Chaos theory

stuckatheathrowAll this weekend, I’ve been experiencing an increasing sense of disbelief when watching TV news reports of the utter chaos in the UK transportation network as a consequence of the severe weather conditions the country has been enduring.

Last night, Heathrow airport saw hundreds of stranded passengers spending their second night in the airport terminals in pretty poor circumstances as the airport remained essentially closed, apart from a handful of departures, all weekend.

It’s a little selfish perhaps, but I feel so thankful that I managed to get back to the UK from Switzerland late on Friday night: if I hadn’t been able to, I’m convinced I w0uld still be in Basel this Monday morning with no idea when I’d be able to return to the UK. I’m pretty sure it was touch and go that my British Airways flight to Heathrow actually did go, over four hours late, instead of being cancelled given the reality of so many flight cancellations on that day and severe congestion at Heathrow with no stands for arriving flights for hours. We were very lucky: on our landing approach, the pilot announced no air traffic delays and we go straight to a stand with no waiting.

To be sure, much of Europe has been affected by the severe weather of the past week and more, with airports closed and roads in chaos everywhere. Yet it seems to me that, in the UK, we seem especially prone to experiencing absolute disaster and complete chaos no matter how much snow falls, whether it’s an inch or two or a great deal more.

Seeing news reports of total and enduring chaos on the railways, buses, any form of public transportation, and on the roads generally, I really do despair. On Saturday morning, my wife and I ventured out in thick snow. It was clear that not a single road in our area appeared to have been gritted or treated with salt. Not even local motorways as this picture illustrates that my wife took from the car as we travelled gingerly on the A329M.


I read stories that we’re not used to such weather in  the UK, we don’t have the infrastructure in terms of resources and equipment to deal with this kind of climatic event, and/or local councils don’t have the budget. Some or all of that may be true, yet is that it: keep calm and carry on? That’s the response to this? Just accept all the delays and chaos as part of the winter landscape? Accept that temperatures of less than minus 10 Celsius result in airport closures in contrast to temps of minus 20 Celsius or more and metres of snow at some  airports in other countries which have no problems in continuing operating (see this BAA Facebook page that explains what they do about airport ice and de-icing planes at Heathrow)? Do we expect the same again next year? Is it simply that we just don’t have a clue on how to cope?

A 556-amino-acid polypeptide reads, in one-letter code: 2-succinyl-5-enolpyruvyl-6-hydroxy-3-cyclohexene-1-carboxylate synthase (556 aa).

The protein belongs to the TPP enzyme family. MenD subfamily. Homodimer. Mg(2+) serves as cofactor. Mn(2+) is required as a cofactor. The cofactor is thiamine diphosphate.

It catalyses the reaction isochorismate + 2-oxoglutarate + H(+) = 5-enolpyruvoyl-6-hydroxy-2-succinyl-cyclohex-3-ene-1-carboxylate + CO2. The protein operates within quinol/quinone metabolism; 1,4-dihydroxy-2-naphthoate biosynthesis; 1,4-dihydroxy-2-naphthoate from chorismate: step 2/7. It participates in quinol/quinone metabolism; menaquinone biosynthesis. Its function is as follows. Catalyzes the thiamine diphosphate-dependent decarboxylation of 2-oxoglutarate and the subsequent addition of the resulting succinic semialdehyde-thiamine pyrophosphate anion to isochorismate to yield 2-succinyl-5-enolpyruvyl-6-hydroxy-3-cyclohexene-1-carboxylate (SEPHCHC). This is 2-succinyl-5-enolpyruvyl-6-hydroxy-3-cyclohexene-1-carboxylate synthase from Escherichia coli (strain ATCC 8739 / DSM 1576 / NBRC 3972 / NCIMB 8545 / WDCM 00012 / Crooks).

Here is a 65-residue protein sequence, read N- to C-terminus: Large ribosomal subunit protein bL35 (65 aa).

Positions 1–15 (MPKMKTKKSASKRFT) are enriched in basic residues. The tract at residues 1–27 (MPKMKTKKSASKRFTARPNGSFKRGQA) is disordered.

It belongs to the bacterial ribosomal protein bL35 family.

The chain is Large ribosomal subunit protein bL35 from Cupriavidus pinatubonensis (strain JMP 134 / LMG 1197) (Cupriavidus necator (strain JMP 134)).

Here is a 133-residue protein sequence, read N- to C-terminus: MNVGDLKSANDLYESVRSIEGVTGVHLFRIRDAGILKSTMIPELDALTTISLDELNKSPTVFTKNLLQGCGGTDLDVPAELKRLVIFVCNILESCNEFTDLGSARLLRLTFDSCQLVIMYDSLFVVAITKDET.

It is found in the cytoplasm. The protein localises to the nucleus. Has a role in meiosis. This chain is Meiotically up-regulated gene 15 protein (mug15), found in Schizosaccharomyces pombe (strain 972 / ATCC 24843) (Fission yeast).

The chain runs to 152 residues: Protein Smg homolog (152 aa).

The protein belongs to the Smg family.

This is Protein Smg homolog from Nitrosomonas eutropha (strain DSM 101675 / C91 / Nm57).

I don’t have answers; I wish I did. I wish I could say to my local council: go out and buy snow ploughs, grit every single road around the clock, do whatever it takes to keep things going. The same for airlines and airports and other parts of the public transportation system.

Where is the money coming from for such things? That’s more a political question, I suspect.

Then there’s buying Christmas presents online and delivery delays because of the weather. I’m in that boat – items for Christmas ordered from Amazon UK in early December have still not arrived. I’m not feeling especially optimistic that we’ll see those before Christmas.

Meanwhile, I’m glad I bought a new snow shovel a few months ago: the best forward-looking investment I’ve made in years.

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Neville Hobson

Social Strategist, Communicator, Writer, and Podcaster with a curiosity for tech and how people use it. Believer in an Internet for everyone. Early adopter (and leaver) and experimenter with social media. Occasional test pilot of shiny new objects. Avid tea drinker.

  1. Stuart Lambert

    Hi Neville – I feel your frustration! But I do think the oft-trotted out complaint that other countries don’t have this problem is misplaced. Other countries do, in fact, have the exact same problem (witness the chaos affecting Berlin right now, for example) – but it seems that Brits have a curious need to compare the UK with, say, Canada, or Scandinavia. These countries may not suffer the same chaos – but it’s because they have this weather every year, predictably, consistently. We do not. The types of technologies and systems needed to ensure continual running of trains, planes and automobiles in harsh snow conditions cost £££, and those £££ are not ones we want to spend if we only experience these conditions on average once every 7 or 8 years (which is about accurate, currently). Simple cost-benefit equation. I believe Chris H has asked the government’s adviser whether this pattern is expected to change, and thus whether it’s worth the capital spend on similar de-icing technologies as those the Norwegians, for example, use. We’ll see. Until then, we should all just display that other British trait – chins up and stoic resolution in the face of adversity.

    That and go to the pub.

  2. Derek Hodge

    That road actually looks as though it has been gritted. The snow is melting where the cars have been driving.

    Grit and salt are not magic, that’s what they do..

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